Valuations for recruitment companies have risen considerably since the final quarter of 2014 - and with good reason. Investors have woken up to the renewed business confidence that is driving profits in the recruitment industry domestically. And while it's no secret that UK recruiters have been steadily expanding their footprints in emerging economies, they are also applying years of homegrown expertise to exploit mature labour markets. This dual approach has increased opportunities for recruiters, as they adapt to the changing needs of employers both home and abroad.
The German labour market provides a case in point. Strict labour laws, combined with limitations on the amount of personal data that can be held by companies, have historically hindered the development of a dynamic recruitment industry. However, Hays
(HAS) has identified the German recruitment market as a core profit driver for the near term. The country accounted for more than half of net fee income for Hays' continental Europe business in 2014, but permanent placements are taking a back seat; around 90 per cent of Hays' net fee income in Germany is generated through temporary contracts.
Management hopes to grow operating profits in Germany to at least £85m by 2018. One way the company hopes to achieve this is by taking advantage of recruitment outsourcing by German employers, which chief financial officer Paul Venables said is growing year on year. Given fee income for its German business grew 6 per cent to £62m during the 2014 financial year, the target looks achievable. Contract hires have also risen across continental Europe, with net fees growing 13 per cent as employers look to increase flexibility in their workforces. The recruiter will continue to roll out its contractor model across continental Europe, taking advantage of reforms to strict labour laws in France and Germany. 1
Germany's recruitment market has become a lucrative destination for industry rival Michael Page International
(MPI). Following tough trading conditions in continental Europe during 2013, its EMEA business returned to growth during the first half of last year. The German market put on a particularly impressive showing, increasing profits by 14 per cent year on year.
An improved US economic outlook has fuelled expansion on the other side of the Atlantic for global recruiters. In December, Hays announced the acquisition of US-based IT staffing business Veredus, which effectively doubled its presence in the country. Michael Page has recently expanded its US footprint. Indeed, it was the group's strongest market in the final quarter of 2014, with gross profits up a fifth on the previous year.
Within the Asia Pacific region, increasing demand for bilingual candidates by multinational companies has made Japan a prime target for growth opportunities. Robert Walters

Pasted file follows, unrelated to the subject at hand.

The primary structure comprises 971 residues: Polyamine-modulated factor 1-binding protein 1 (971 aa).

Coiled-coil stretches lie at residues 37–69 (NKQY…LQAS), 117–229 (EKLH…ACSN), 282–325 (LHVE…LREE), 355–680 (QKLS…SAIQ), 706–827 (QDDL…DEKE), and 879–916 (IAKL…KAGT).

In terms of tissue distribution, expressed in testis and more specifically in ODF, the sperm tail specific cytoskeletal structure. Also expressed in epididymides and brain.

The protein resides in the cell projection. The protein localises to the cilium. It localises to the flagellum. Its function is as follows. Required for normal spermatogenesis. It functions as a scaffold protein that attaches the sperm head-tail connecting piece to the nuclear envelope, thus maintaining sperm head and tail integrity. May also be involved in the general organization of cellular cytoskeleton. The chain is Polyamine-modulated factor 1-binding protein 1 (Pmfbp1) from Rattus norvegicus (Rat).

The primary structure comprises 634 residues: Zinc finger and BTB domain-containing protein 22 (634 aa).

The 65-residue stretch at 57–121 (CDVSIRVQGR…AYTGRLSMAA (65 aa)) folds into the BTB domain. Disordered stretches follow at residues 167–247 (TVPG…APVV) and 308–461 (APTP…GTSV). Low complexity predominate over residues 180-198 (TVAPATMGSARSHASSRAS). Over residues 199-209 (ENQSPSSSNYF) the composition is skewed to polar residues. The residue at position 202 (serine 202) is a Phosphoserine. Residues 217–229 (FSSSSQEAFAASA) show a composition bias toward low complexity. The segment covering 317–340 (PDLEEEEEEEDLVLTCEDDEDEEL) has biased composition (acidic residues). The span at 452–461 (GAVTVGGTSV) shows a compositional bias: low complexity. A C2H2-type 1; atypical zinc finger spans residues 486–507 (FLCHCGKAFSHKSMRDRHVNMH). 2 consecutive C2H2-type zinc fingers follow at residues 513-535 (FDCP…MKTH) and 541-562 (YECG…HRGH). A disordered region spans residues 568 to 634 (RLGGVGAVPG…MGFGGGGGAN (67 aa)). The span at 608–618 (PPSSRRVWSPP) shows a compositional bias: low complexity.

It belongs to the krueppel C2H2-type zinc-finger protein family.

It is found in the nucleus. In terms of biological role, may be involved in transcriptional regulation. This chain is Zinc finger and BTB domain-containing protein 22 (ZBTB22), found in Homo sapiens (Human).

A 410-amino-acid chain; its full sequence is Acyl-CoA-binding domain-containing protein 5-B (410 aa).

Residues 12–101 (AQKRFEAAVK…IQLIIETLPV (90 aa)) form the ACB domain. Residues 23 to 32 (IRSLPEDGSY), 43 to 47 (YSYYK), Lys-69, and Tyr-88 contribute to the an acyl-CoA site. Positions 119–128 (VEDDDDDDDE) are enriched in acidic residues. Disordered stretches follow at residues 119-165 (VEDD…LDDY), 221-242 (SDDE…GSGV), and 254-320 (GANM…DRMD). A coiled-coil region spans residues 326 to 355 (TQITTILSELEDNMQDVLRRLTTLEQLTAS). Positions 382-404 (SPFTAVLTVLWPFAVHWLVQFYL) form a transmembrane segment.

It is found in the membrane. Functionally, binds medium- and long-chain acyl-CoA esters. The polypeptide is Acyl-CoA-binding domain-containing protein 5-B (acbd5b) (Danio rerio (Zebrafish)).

(RWA), like rivals Hays and Page, is targeting growth in the region. With two offices already established in Japan, management has said the business has the potential to become its fastest growing and largest segment within the group. Chief operating officer Giles Daubeney said demand for candidates with both fluent English and Japanese is such that the business can earn fees equivalent to 30-40 per cent of a candidate's first-year salary, compared with a rate of 20-25 per cent in the UK. Hays now has about 130 consultants in Japan; however, there is scope for much greater expansion. Mr Venables said if the business had the same level of penetration as the UK, it would employ about 2,000 to 3,000 staff. The group has identified the business as a 'future material profit driver' within the next five years.
However, the recruiters are not taking a uniform approach in Japan. Michael Page is pursuing a more localised strategy by winning clients among homegrown Japanese businesses. It has about 100 consultants based in the country - but that could rise significantly once the business is entrenched.
1. Variable costs move up very slowly in relation to increased turnover.
2. Very high margins
3. Profits increase disproportionately to the increase in turnover.
4. Once fixed and variable costs are covered most ot the profits are available for dividends.
5. Timing for this market has to be about perfect at the moment.
Hays has had six very successfull months, with sustained growth in all its Markets. The next Jan to June period, the stronger half of the year, should accelerate the profitability substantially.
I look forward to topping 2 pounds by mid year. Good luck to all holders.
It would seem that Hays share have limited support. Encouraging update with fee growth of 11% by the UK's largest recruitment group. Details below